I have a feeling that many of us identity both as workers and as artists. For me, when my dad brought me into the union offices on my 18th birthday, it was a very important day for us both. His dad and his grandfather were both union men (brick layers in Seattle) and for my family it was a big deal when I joined. My dad, Jack Sheedy, had been active in AFM Local 6 when he was a band leader in San Francisco. When I turned 19 and moved to New York, I promptly joined Local 802. I’ve always cared about the labor movement because of my family history and would like to think that the work ethics I learned growing up helped to temper my attitudes and behaviors as a musician and an artist (hopefully for the better!) in a very complex industry.
Of course musicians are workers. Depending on how you approach your trade determines whether you are an artist or not. It seems artists are those of us who have chosen and continue our work for noble and selfless reasons rather than practical or materialistic ones. That doesn’t change the fact that we’re still workers and need to pay our bills as well as feed ourselves and our families. What it does change is that a working artist works for beauty and for posterity and not just for food and money. There are artists in every form of labor, not just “the arts.” I think that there’s a common misperception among most laborers that are not artists that they exclusively do the jobs that are essential for everyday life (cooking, construction, sanitation, transportation, medicine, etc.) and art is generally excluded from this “essential” category. This is a problem that unfortunately creates a lot of the lack of culture and worldly understanding in our society today.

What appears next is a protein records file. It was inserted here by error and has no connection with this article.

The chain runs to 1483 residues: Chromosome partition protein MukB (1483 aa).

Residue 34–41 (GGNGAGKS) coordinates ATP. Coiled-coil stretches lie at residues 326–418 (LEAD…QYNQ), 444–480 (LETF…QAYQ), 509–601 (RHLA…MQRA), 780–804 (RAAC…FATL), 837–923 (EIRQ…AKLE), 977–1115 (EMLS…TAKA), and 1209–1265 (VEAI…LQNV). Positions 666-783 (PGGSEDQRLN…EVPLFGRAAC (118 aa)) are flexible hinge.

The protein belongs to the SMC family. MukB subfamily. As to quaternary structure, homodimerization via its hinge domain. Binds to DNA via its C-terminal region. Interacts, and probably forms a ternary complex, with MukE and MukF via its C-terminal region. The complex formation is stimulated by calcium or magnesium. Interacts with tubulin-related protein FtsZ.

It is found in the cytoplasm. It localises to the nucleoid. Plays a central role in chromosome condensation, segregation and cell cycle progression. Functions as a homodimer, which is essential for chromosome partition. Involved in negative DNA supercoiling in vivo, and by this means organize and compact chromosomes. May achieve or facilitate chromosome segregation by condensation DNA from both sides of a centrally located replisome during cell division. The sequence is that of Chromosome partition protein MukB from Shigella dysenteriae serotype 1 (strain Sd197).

Whenever someone winces at the amount I get paid for some gigs, or the conditions and accommodations of a tour, or my struggle with health care, my reply is always: “Hey, it beats working for a living.” While sometimes my artistic integrity may be in question, I do not consider my music “work” — although that is what I do for a living.
I consider myself both a worker and an artist. Yes, musicians should care about “the labor movement.” (What exactly does that mean — a “movement”?) I support a union that supports me, and stays current with its members’ concerns in the marketplace.
I’d like to think of myself as an artist whose work has value but, in this American environment where the arts are not viewed as something valuable or important, I think it’s important to remind people that this is what we do for a living, that it takes a lot of hard work to get to this level, that purchasing and maintaining the tools of our trade is very expensive and that we deserve to be paid accordingly. I’ll repeat my new motto: “I don’t play the violin, I work the violin.” Maybe we’d get a little more respect if we weren’t viewed as people that are getting paid to “play.” The fact that the New York Times Sunday paper includes a section called “Arts and Leisure” is part of the problem.
As for the importance of the union, just look at non-classical musicians who don’t have a union, like bands that play in the East Village or Brooklyn.
The bars get rich and the musicians make nothing.